by Paul Parish
"The greatest choreographer alive," Merce Cunningham, died last week at the age of 90. The New York Times, his hometown paper, gave most of the front page to the story. Incidentally, he was gay.
Not all great artists are gay. And not all great gay artists are the same. But queers do have an advantage in the process of baiting the bourgeoisie, putting the genteel tradition on the ropes, which was the great project of 20th-century artists. And Merce was the greatest ever. His dances are amongst the strangest things and the most beautiful the world has ever seen.
He was the highest and most extreme of the modernists, and of all the greats, he's the hardest to appreciate. He's as hard to read as Finnegans Wake, and for most of his career there was a steady march out of the theater by audience members who could not stand the mental discord that what they were seeing made them feel.
He came in the second wave of modernists, after Gertrude Stein and James Joyce, Balanchine and Marcel Duchamp had begun things. Duchamp had bought a urinal at a hardware store and put it in an art exhibition, Balanchine had taken the skirts off the dancers, Martha Graham had danced from her vagina. Merce went further – to rule out any form of expression, he embraced randomness: His typical method in his great years was to make a palette of moves, and arrange them in time and space by throwing dice or flipping coins. Which direction? what arm? what leg? what step? facing which way? and so on. And then he adhered strictly to the results he got, which were almost impossible to execute. So there's no boy meets girl, no romance, no nothing except strangely beautiful moves done by dancers who're challenged beyond anything ever seen before. One of his dancers, the flawless Tom Caley, told me he never saw light at the end of the technical tunnel.
By the end of his life, when he'd been crippled and was working like Beethoven in a medium whose essential sense he no longer possessed, Cunningham used computerized "life-forms" to generate choreography – like a Sims developer – except that he was looking for moves he'd never seen before. The dancers were tied up in knots, with their arms locked behind them, trying to leap and turn. One of them told me she'd finally figured out how to breathe, and from then on she could do it.
There were two poles of closeted gay artists, with Jerome Robbins and Merce Cunningham at opposite ends of the spectrum. Both were great choreographers, both incorporated the postures and moves of ordinary people seen on the street – lounging against lampposts, waiting for the bus, doing whatever people do when unself-conscious – into dances that captured, in a completely new way, the way Americans looked at mid-century.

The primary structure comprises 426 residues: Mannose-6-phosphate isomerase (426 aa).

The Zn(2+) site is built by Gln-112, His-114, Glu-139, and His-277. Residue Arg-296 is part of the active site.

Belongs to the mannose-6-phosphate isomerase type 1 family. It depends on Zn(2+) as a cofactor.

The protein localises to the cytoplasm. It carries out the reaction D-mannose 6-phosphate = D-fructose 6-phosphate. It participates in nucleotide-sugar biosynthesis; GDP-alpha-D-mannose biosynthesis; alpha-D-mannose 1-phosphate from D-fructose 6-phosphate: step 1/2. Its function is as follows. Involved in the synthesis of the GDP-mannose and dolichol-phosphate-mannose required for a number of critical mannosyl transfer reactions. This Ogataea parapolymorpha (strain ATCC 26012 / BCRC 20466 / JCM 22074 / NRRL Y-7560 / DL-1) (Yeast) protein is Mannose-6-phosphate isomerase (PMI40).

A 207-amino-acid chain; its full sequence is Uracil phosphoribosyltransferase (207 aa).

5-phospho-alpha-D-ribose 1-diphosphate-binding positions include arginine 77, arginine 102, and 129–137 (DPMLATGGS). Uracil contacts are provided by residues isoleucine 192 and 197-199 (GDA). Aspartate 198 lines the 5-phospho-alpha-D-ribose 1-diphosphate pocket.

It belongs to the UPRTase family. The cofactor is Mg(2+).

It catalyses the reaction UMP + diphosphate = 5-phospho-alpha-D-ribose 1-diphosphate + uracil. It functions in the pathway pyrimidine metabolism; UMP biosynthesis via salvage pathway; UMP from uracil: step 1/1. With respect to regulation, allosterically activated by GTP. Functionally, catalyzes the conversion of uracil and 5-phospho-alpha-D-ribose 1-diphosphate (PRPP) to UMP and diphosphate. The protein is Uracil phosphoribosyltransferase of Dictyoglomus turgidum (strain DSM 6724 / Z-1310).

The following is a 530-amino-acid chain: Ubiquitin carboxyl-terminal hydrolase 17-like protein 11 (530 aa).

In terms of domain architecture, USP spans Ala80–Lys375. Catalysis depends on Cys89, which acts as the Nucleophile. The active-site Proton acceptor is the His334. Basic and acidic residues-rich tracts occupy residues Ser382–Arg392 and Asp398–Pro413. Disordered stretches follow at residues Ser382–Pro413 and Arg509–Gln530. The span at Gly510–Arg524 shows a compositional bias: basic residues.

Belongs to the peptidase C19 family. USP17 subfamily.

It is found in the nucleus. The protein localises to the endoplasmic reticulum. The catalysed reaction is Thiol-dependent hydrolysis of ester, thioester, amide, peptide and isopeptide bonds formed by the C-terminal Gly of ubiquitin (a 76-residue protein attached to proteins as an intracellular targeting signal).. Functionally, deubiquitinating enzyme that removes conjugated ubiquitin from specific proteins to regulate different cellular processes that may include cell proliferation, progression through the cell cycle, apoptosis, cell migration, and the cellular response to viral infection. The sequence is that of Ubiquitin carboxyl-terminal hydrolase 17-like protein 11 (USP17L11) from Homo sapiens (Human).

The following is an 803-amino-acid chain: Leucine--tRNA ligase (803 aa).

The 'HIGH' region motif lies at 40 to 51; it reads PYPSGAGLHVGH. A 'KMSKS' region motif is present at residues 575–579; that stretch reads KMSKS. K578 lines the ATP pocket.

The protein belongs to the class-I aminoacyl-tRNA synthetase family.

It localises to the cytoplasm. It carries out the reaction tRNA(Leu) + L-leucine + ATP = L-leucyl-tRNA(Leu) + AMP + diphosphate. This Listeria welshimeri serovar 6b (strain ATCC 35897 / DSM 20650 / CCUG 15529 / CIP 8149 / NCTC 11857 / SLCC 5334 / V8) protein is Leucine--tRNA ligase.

But Robbins displayed all the anxieties of a queer who feared exposure, and stayed one step ahead of the game by serving up the latest in cool. Merce, on the other hand, seemed profoundly confident in his own way of being: to be a changeling, a moonchild, the queer who, by nature, sees things through a different lens from the heterosexual majority, and has an unjadeable appetite for the new.
Merce was always a maverick. Born in Centralia, Washington, it's said that he set up hurdles in the side yard and jumped them for fun, but he never went out for track. Whether or not that's true, it's the key to my understanding his way of being gay and of being an artist.
It's important to remember that queer artists of his day could live in an alternative reality: as it were, in the subjunctive mood. In New York in the 1940s and 50s, where he moved after meeting Martha Graham at Mills College and accepting her invitation to join her company, the Bohemian life was easy: if you didn't want to, you hardly ever had to deal with straight people. The painters and dancers and actors all lived virtually rent-free in old, unheated warehouses downtown, and took each others' classes, and needed money mostly to pay for class. Imagination was free.
Unlike Robbins, Merce was not popular in his own country. His shows could sell out in Paris or London, but not in New York, nor at UC Berkeley, CA, where Robert Cole provided an annual residency and many of his dances had their premiere. But there was a core of passionate admirers. A skeptic at first, I became one – but I always had to take a nap before going to one of his shows. "Pictures" made me cry, "Sounddance" made me scream. "Beach Birds" and "Rune" took me to a nameless place of unbearable beauty. Professors Marni and David Wood taught his technique in their dance program at Cal, and sent many dancers to his company, including the great Ellen Cornfield.
His friend Nancy Dalva asked him at the end of his life, "Merce, how is it that without music, without narrative, and with your using chance procedures to remove yourself, to keep from imposing your personality on the movement, that your dances are so passionate?" "Because," he said, "I love dancing!"
It's the truth.